About "Commemorate Canada"

A series of articles, funded by the Government of Canada, celebrating milestone anniversaries of significance in Canadian history.

 
 
 

Nancy Dicks, mairesse de New Glasgow; Henderson Paris, président du Comité commémoratif Viola; et Alexis MacDonald, directrice des opérations chez MacGillivray Injury and Insurance Law, célèbrent l’achèvement du mur commémoratif Viola Desmond sur Viola's Way à New Glasgow. (Photo : avec la permission de MacGillivray Law)

Photo : avec la permission de MacGillivray Law
Le 8 novembre 1946, Viola Desmond est entrée dans l’histoire au cinéma Roseland. Soixante-quinze ans plus tard, le site poursuit son travail de sensibilisation auprès de la communauté.

New Glasgow Mayor Nancy Dicks, Viola Commemorative Committee chair Henderson Paris and MacGillivray Injury and Insurance Law operations manager Alexis MacDonald celebrate the completion of the Viola Desmond Commemorative Wall on Viola’s Way in New Glasgow, N.S. (Photo courtesy MacGillivray Law)

Photo courtesy MacGillivray Law
On Nov. 8, 1946, Viola Desmond made history at the Roseland Theatre in New Glasgow, N.S. Seventy-five years later, the building’s exterior pays tribute to her life through art.

Les Traités 1 et 2, 1871. (Carte: Chris Brackley/Can Geo; Données sur les postes de traite, les missions et les voies de transport d’après la planche 17, Atlas historique du Canada, vol. 2.)

Carte: Chris Brackley/Can Geo; Données sur les postes de traite, les missions et les voies de transport d’après la planche 17, Atlas historique du Canada, vol. 2.
Cette année marque un siècle et demi depuis que les traités 1 et 2 ont été signés

Painting: William E. deGarthe Nova Scotia Archives Documentary Art Collection: 1896-352 No. 7

Painting: William E. deGarthe Nova Scotia Archives Documentary Art Collection: 1896-352 No. 7
100 years ago — on October 22, 1921 — the iconic Nova Scotian schooner was victorious in its first major race

Female journalists of colour have received a torrent of hate email in the aftermath of the recent federal election, leading the Canadian Association of Journalists to issue a statement condemning what it calls “coordinated campaigns that strive to undermine the freedom of the press.”

Elamin Abdelmahmoud, a pop culture and political commentator with CBC and Buzzfeed, explores the tension between the idea and the practice of multiculturalism in Canada — especially if you are a public figure of colour
Canadian Mosaic Project

Alberta-based photographer Tim Van Horn has been on the road since 2008, visiting more than 1,500 communities around Canada for the Canadian Mosaic project, an exploration of culture and diversity across the country. He has taken more than 85,000 portraits. (Photo: Tim Van Horn)

Photo: Tim Van Horn
Michael Adams, president of the Environics group of companies and the Environics Institute, and a regular contributor of published commentary on Canadian values and social trends, says most Canadians view multiculturalism as an important symbol of what we aspire to as a society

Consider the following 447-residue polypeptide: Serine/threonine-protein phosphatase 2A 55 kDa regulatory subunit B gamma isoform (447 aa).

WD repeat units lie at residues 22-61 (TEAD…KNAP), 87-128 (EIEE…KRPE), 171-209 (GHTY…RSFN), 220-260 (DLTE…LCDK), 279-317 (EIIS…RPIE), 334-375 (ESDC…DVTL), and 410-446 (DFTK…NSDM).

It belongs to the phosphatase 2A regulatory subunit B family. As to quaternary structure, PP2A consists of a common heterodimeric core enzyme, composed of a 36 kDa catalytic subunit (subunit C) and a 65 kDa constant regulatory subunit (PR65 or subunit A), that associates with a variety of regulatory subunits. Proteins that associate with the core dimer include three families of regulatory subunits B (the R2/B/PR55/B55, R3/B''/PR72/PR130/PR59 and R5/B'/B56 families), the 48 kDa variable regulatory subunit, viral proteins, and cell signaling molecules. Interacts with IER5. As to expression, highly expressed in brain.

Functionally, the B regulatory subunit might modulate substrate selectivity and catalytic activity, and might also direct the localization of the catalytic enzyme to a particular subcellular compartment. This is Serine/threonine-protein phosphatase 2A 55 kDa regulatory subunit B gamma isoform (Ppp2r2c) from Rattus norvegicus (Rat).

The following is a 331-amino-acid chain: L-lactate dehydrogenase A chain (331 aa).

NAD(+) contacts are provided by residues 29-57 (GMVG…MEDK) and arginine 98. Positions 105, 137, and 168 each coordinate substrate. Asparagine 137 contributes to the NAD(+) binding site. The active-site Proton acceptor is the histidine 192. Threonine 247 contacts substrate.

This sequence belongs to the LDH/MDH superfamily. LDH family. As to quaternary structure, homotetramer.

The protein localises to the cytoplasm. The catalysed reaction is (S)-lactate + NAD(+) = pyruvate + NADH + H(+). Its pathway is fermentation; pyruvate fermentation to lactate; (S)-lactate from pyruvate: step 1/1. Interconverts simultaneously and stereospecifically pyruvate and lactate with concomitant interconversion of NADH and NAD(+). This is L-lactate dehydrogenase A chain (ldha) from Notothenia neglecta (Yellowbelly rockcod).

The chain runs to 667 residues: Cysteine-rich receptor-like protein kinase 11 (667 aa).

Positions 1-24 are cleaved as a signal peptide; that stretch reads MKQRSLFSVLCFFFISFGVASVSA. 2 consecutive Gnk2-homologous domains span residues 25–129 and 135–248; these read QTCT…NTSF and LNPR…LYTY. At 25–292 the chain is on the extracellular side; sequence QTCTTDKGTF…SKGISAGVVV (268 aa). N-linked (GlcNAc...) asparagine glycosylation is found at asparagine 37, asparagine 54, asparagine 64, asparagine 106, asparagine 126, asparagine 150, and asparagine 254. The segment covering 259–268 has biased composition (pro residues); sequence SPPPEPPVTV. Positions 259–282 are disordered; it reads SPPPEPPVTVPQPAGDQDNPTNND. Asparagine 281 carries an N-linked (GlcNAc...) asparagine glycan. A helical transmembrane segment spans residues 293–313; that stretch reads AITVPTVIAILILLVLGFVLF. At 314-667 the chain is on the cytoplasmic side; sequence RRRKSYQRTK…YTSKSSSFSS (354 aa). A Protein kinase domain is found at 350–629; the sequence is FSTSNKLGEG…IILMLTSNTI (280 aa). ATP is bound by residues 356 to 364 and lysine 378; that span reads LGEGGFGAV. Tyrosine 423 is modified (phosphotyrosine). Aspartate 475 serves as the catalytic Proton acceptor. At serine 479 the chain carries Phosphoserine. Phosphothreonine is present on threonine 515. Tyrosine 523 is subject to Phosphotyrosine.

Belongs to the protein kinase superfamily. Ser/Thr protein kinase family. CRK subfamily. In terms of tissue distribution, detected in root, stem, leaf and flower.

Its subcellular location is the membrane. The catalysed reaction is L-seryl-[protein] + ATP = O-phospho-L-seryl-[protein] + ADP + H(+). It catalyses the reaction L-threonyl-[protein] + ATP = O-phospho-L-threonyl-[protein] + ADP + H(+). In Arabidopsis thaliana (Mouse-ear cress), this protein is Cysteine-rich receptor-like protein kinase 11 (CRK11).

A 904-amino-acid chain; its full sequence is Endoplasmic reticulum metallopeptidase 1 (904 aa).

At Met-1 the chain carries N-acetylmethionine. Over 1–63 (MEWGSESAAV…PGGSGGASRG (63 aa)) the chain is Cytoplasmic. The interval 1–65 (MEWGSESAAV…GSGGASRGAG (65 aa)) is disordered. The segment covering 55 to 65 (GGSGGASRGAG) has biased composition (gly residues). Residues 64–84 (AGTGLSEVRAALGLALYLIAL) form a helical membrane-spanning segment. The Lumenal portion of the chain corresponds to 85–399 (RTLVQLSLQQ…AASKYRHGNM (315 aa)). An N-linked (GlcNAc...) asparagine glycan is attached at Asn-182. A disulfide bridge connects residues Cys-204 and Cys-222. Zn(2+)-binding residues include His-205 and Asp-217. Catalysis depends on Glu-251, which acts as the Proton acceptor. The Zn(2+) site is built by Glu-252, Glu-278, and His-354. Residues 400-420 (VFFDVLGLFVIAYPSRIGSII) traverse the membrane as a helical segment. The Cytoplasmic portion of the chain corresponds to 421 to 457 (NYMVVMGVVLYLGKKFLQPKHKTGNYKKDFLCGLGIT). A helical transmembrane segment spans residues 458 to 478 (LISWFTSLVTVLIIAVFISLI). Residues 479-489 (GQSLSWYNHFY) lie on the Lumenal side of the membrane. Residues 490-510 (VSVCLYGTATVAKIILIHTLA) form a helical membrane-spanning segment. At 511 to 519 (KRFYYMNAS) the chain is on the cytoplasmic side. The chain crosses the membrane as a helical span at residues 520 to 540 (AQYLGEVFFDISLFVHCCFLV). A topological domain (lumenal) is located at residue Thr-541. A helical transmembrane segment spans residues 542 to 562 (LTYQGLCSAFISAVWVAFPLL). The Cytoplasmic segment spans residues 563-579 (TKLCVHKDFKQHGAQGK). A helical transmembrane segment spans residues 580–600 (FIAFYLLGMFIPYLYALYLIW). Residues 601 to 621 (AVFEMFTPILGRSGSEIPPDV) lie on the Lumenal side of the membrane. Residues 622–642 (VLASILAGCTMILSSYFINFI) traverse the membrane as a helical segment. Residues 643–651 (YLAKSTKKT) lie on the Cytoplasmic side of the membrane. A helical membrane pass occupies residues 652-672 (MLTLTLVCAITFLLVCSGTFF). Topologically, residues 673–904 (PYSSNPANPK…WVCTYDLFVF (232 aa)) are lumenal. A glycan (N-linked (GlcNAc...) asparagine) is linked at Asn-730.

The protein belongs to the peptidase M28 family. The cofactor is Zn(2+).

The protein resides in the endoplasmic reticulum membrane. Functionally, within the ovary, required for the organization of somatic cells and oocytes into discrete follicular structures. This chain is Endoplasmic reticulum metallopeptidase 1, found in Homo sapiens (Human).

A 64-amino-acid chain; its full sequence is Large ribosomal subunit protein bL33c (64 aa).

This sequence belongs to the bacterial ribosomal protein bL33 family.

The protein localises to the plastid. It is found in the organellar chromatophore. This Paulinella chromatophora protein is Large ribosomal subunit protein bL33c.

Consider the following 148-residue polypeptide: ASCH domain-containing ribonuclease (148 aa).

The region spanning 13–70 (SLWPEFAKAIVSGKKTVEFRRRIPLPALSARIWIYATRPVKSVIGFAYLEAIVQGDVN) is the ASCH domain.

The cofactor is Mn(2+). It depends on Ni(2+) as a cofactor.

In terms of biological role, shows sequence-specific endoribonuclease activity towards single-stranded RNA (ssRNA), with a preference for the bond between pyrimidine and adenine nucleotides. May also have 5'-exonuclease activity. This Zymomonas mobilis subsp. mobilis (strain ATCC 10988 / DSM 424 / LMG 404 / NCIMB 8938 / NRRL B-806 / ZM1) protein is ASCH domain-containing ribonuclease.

A Japanese Canadian Group Portrait in Front of the Hollow Tree in Stanley Park, Vancouver, 1909

A Japanese Canadian group portrait in front of the Hollow Tree in Stanley Park, Vancouver, 1909. (Photo courtesy of the Japanese Canadian Cultural Centre). MHSO-JAP-201097-654.tif.

Photo courtesy of the Japanese Canadian Cultural Centre
Dora Nipp, CEO of the Multicultural History Society of Ontario, reflects on the importance of chronicling migrant, ethnic and Indigenous stories as an essential means to understanding Canada in the 20th century and beyond

Omar Mouallem’s new book, Praying to the West, explores the unknown history of Islam across the Americas. (Author photo: Aaron Pedersen)

Author photo: Aaron Pedersen
Omar Mouallem, author of Praying to the West: How Muslims Shaped the Americas, looks at why an unshakeable faith in Canada’s multiculturalism project — common amongst the generation of Muslim immigrants who arrived in the ’70s — is not always shared by those who have migrated in the last 20 years, and is rarely felt by their children

A still image from “Can I just call you Sue?”, a short film by Soo Kyung Min exploring the pressure to conform as a new immigrant to Canada. (Image: Soo Kyung Min)

Image: Soo Kyung Min
Professor Anna Triandafyllidou reflects on a digital storytelling project that saw 28 graduate students from across Canada answer the question: Who am I?
Map of treaties 1 and 2

Treaties 1 and 2, 1871. (Map: Chris Brackley/Can Geo; trading post, mission and transportation route data based on Plate 17, Historical Atlas of Canada, Vol. 2)

Map: Chris Brackley/Can Geo; trading post, mission and transportation route data based on Plate 17, Historical Atlas of Canada, Vol. 2
This year marks a century and a half since the first numbered treaties were signed
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